This I Believe

This I believe…

That insanity is relative…

And that art and genius are only recognized as such when society designates them so.

For a long time I struggled with issues of sanity and insanity. I felt so taken back when I was told that I was manic-depressive. That it would stay with me forever and that I could manage it with medications and therapy.

Bipolar Disorder? Really?

I mean, I had heard of the illness; had learned about it in high school…

But me? I, was bipolar?

I wasn’t moody and impulsive. I didn’t have any “serious issues”. I was a “good kid,” I was in college.

“Bipolars” were weirdoes. Crazy, strange people. Not normal like me.

How had this happened? No one I knew had this.

For a while afterwards I questioned my ability to reason. I was afraid to trust my judgments—myself.

It then became an issue of:

What would people think of me if they knew I was bipolar? Would they see me the same way?

Everything became a struggle. And when it came to writing, it pained me. I constantly questioned my ability to write, my motivation for doing so, and my tenacity to continue doing it despite my many doubts. I feared some might say that now, that I had had a bout of “that fine madness” I would brand myself as artist.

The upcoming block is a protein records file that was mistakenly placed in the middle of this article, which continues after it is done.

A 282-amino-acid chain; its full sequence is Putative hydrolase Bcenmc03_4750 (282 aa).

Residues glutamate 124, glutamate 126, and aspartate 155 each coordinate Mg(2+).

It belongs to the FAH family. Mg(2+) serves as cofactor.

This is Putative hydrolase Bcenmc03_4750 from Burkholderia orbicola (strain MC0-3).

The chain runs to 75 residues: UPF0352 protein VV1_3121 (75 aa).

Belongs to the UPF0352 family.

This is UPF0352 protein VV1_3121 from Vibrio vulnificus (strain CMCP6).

I didn’t want to think that I was “touched with fire,” but secretly I hoped that maybe what Jamison wrote in her book was true. That mental illness and art were connected. I wanted so badly to create…something meaningful…something beautiful—art.

Now I understand. Insanity is relative, and art and genius do not have to be limited to that. That which resides within the narrow scope of what society designates as such.

I am,

My own society and the designator of my own sanity as well as of my artistic proclivities and genius.

I do not need researchers, doctors, or family to tell me that I will be fine, that I am a worthwhile person… despite my shortcomings.

I do not need to hide, behind ideas about an illness that is part of who I am. That is who I am. My personality; full range.

It is great to trust and accept yourself, simply, as you are.

So when it comes to the question of whether there is a link between the artistic temperament and manic-depressive illness and to what extent it affects me

I want to believe;

That I am a simple artist living out a life, creating works of genius. And that to not admit this to myself and value my attempts to fulfill this desire within me—that would be insanity.


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